Wednesday, April 20, 2005

The lay of the land...


Here is a map of our neighborhood. Our lot, is the irregularly shaped gold part in the middle. Our street basically is a dead end, the curve to the left onto Glencrest is really a path to the driveways of the two houses on the street, 7 and 11. The black area is not a road. but is a steep heavily wooded ravine.



As I said our lot is irregular. Here is what the lot was like in 1928 when Bess built. The yellow shaded area is now a part of 26 Prospect. Our house was the first completed on the street, 305 next door was finished shortly after. None of the homes on Prospect were built until approx. 1940. Originally this was wide open land. The yellow leg faces south and was Bess' garden. It was sold in about 1960 for one dollar.


Here's our latest dilemma: The house at 30 Prospect has just gone on the market and it's yard is a giant "T." I was contacted by their realtor about possibly buying the top of the "T" to add to our yard. The total area is roughly 50' by 120'. Their asking price is $100K. Since we would most likely use it as garden space, it would be very expensive vegetables. The owners of 11 Glencrest are interested too, as they would get an even more gigantic yard, plan to knock down the small rental that is on the site and build their huge retirement ranch home.

So as if we didn't have enough to think about with finishing upstairs, a new roof, extensive restoration, we now can obsess about spending a pile we don't have on getting a bigger yard. Hopefully we could buy a small portion of the "T" and take out the scrub trees on it that would allow for sun to come into the area.

The kicker in all of this is that due to our proximity to the University of Iowa football stadium, the current owners of the "T" were able to park about 25 cars back there for home games at, I believe, $20 a car for 7 home games, hence the high price of the lot. The realtor also mentioned that if someone bought 30 Prospect and the entire lot they could run a driveway along the east edge of 30 to allow someone else to build back in there.

2 comments:

Greg said...

Boy, that is something to think about. I don’t know which would be worse, the ranch retirement home shudder or the parking lot. What would be really cool is if you could get all the neighbors to go in on the purchase. You could make it a community garden, or just open space with access to the ravine for hiking. That would be a tough sell. Is there any zoning that restricts the lands use as a parking lot? Just a thought.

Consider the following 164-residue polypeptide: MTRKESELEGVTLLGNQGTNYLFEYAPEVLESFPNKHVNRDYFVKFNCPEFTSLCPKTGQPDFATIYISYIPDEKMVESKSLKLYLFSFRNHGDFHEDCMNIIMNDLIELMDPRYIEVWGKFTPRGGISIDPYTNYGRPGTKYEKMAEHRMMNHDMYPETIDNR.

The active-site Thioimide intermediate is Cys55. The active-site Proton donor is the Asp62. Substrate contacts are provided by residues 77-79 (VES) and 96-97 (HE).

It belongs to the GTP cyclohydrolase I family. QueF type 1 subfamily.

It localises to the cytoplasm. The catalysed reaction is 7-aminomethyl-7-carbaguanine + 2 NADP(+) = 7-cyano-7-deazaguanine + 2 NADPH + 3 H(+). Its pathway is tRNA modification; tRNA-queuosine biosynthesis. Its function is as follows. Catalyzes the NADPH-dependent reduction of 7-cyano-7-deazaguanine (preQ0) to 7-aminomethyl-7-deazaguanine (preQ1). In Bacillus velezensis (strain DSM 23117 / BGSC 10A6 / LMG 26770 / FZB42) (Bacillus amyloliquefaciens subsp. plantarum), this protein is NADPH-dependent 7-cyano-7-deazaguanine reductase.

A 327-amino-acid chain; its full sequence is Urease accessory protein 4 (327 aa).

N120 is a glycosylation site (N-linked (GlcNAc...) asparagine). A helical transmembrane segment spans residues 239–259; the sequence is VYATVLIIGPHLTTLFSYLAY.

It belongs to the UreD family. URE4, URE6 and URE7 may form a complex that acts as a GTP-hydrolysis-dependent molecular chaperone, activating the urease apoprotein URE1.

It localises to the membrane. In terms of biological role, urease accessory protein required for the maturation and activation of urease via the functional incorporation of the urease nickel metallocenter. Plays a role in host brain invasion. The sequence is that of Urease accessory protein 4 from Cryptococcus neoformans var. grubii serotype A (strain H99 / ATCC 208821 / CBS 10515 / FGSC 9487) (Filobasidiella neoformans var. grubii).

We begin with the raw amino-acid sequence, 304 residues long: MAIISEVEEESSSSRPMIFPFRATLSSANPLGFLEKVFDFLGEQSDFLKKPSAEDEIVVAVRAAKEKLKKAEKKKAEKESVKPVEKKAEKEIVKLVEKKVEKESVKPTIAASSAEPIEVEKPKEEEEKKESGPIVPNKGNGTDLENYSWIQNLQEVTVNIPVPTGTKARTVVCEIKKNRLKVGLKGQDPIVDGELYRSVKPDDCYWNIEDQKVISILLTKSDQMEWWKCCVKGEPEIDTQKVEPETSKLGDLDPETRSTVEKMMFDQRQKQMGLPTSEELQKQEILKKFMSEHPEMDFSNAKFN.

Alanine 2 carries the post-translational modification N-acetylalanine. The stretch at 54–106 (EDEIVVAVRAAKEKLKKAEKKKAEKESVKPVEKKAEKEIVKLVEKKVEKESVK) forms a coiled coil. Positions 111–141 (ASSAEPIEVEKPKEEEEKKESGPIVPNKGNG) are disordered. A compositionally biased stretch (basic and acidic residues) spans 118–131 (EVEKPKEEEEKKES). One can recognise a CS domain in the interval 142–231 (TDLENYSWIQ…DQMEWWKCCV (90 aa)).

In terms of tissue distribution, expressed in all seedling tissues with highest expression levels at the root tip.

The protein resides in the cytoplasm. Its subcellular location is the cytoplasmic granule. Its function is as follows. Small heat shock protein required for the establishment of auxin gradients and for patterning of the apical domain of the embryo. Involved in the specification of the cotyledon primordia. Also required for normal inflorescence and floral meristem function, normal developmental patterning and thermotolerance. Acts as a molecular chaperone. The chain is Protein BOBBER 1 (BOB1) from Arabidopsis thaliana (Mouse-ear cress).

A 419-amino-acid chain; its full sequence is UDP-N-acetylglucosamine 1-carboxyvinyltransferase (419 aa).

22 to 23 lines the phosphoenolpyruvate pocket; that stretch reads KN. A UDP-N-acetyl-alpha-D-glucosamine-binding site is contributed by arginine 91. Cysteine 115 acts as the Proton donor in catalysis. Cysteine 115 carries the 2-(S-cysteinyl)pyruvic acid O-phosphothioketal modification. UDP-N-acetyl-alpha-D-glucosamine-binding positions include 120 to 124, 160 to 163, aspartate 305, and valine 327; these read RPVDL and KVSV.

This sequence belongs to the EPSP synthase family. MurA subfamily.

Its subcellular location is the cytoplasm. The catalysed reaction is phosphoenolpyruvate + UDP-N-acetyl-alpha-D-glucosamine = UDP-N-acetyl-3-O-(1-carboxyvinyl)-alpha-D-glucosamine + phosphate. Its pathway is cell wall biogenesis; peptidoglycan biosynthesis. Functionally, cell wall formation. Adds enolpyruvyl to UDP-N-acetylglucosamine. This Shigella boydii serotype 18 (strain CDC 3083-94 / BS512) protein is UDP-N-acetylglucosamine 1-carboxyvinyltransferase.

Mike said...

Restrict the parking? No. University Heights is a small (1,000 folks or so) surrounded by Iowa City. Since Kinnick stadium is two blocks away, much of everyone's life in the fall revolves around football. historically many U-Heights residents made enough in parking cars during the 7 or so home games to pay their property taxes. They couldn't pave the area, folks just park on the grass and tailgate. A new ordinance passed last year allows that if you park more than 10 cars on your property you MAY put a port-potty on your yard, providing that isn't put in before Friday at noon and is taken out by Monday at 9 AM. I think dividing the lot into thirds one for me, one for 30 Prospect and one for 11 Glencrest would be an easy way to do it, but still steep in my book.

I'll need to do an entire entry sometime on zoning in U-Heights, because there hardly is any. Most of the homes here are bungalows and Tudors that have been enormously enlarged in the last 5 years due to it's desireable location. A block away is what we refer to as the "House on Steroids" it's a cute little Gordon-Van Tine cottage that is now over 3800 sq ft with 17 foot cathedral ceiling in the front foyer. As a board member of our local Friends of Historic Preservation group, I will have my work cut out for me in making any change.